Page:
King Samuel’s Fortress – Самуилова тврдина (Samuilova Tvrdina)
A fortress on the hill in Ohrid is first mentioned by Livius in 3rd Century BC. In 969 AD, an uprising began in Macedonia against the Byzantine Empire. After the successful defeat of the Byzantines, King Samuel (also, Czar Samuil) began his reign and moved his headquarters from Prespa to Ohrid. Ohrid then became the capital of the first Macedonia Slavic state. King Samuel co-ruled this area along with Czar Roman from 976 to 997. In 986, after defeating Byzantine Emperor Basil II’s army and driving them away, Pope Gregory V officially recognized Samuel as Czar, and crowned Samuel in Rome in 997. King Samuel would become the only person to defeat Basil II in battle.
Emperor Basil II beefed up efforts to take over Macedonia but King Samuel was able to keep up the resistance and maintain Slavic independence until 1014. On July 29, 1014 Basil II forced a battle with King Samuel’s army while King Samuel was away. It was an enormous victory for Basil II. It s reported that Basil II had over 14,000 prisoners from King Samuel’s army blinded and only left one man from every hundred with sight in one eye so as to be able to lead the others home. King Samuel, tormented by this atrocity and racked with guilt of responsibility of this defeat died a few months later on October 6, 1014. King Samuel’s successors were only able to maintain the Slavic state for another four years.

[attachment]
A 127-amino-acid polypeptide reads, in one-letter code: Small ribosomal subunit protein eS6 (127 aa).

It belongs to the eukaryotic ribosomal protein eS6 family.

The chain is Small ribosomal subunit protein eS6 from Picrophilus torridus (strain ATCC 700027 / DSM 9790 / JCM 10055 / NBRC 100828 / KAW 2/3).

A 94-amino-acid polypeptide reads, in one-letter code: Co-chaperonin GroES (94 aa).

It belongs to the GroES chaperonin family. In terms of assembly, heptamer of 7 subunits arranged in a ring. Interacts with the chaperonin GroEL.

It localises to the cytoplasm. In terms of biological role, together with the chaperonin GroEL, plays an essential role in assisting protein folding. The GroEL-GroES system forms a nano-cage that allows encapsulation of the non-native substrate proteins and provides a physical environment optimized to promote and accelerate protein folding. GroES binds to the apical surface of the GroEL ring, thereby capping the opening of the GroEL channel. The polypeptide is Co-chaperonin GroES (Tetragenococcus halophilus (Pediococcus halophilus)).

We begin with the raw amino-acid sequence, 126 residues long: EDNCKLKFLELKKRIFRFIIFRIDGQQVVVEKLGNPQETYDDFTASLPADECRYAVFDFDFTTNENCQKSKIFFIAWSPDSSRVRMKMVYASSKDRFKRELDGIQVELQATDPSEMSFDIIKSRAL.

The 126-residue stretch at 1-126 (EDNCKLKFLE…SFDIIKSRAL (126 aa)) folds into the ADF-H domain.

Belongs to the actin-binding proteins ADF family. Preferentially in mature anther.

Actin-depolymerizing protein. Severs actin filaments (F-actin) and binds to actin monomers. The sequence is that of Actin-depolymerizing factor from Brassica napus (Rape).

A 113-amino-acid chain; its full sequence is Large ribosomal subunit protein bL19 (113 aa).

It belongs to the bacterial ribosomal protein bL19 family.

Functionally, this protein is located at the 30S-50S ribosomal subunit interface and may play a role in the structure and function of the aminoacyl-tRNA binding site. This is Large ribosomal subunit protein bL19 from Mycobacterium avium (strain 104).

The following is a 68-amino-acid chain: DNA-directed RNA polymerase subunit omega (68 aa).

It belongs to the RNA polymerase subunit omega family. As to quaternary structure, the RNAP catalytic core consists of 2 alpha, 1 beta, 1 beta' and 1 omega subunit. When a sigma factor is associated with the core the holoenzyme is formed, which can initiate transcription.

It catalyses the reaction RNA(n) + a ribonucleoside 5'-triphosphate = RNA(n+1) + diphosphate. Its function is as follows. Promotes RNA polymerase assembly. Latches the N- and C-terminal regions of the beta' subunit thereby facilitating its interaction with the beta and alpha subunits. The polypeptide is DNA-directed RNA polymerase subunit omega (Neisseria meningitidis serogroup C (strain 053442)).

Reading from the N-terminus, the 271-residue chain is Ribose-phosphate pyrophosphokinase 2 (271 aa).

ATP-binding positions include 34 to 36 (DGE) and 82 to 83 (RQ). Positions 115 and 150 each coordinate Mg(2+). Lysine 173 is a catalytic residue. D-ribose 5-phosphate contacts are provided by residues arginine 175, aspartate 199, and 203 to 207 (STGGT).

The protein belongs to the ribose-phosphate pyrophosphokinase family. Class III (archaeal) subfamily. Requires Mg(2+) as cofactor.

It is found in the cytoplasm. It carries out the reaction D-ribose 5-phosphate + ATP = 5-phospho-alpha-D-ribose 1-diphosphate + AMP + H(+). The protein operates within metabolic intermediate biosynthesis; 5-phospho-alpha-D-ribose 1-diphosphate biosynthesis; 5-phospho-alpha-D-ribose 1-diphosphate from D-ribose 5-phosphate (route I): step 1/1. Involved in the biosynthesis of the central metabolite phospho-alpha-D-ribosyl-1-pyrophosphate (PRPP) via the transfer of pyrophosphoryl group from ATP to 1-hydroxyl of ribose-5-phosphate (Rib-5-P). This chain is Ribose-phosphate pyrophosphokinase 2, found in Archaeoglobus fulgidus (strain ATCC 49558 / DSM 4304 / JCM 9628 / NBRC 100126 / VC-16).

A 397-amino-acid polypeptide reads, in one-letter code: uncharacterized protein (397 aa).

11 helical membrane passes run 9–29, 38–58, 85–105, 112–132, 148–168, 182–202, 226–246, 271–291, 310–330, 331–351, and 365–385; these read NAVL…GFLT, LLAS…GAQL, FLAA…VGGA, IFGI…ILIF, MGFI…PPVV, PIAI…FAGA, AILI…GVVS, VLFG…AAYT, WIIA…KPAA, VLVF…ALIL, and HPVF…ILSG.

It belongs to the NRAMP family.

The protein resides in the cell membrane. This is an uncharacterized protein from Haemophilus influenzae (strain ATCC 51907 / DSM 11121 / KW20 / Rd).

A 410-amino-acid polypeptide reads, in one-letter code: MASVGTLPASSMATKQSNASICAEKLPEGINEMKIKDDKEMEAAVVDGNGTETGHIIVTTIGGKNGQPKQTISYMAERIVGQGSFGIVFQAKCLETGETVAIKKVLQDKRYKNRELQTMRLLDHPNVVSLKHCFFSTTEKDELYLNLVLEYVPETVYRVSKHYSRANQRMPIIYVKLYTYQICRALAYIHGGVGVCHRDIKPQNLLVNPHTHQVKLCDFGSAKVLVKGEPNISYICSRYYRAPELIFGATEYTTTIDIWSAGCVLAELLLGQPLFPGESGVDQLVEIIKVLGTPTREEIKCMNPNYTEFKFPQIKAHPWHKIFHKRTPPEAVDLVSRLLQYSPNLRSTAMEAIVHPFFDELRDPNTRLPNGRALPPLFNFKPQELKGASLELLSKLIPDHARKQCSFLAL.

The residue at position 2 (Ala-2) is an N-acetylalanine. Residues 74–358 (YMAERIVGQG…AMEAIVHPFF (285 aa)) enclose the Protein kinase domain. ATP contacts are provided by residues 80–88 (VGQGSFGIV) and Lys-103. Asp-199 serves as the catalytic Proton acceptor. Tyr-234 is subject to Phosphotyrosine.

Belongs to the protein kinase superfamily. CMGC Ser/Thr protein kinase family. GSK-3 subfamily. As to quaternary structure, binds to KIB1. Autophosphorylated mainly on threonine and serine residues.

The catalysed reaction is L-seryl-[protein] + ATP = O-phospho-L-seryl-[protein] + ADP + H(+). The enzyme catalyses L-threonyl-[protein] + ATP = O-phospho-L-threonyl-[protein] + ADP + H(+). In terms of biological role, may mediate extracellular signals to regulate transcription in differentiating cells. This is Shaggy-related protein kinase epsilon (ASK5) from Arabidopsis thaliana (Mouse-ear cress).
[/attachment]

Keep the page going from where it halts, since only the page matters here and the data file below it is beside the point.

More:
Today’s configuration of the fortress is due mainly to the edification during King Samuel’s rule, though some ruination and slight expansion did occur by later conquerors. The walls are 3 km (1.8 m) long and 16 meters (48 feet) high, with many towers and gates still intact from King Samuel’s original construction. The fortress originally had three gates but only the Upper Gate surrounded by two round towers still remains today.
King Samuel’s fortress was more than just a fortress. It was also a town. Inside the fortress there were buildings of multiple floors and many buildings were made from wood. Evidence shows that the entire town lived within the fortress up until the late 14th Century and early 15th Century. At this time, the Ottoman Turks arrived and conquered the fortress. After which, the Turks kept the Christians within the fortress, and the Ottomans lived on the lower part of the hill and by the lake, and this became the birth of what is now modern day Ohrid. Ohrid is a beautiful and regal town rich with culture and history and the fortress sits on top of the hill as though it were a crown.
The first gallery below depicts Samuel’s fortress after it’s renovation and the second gallery below covers before the renovation.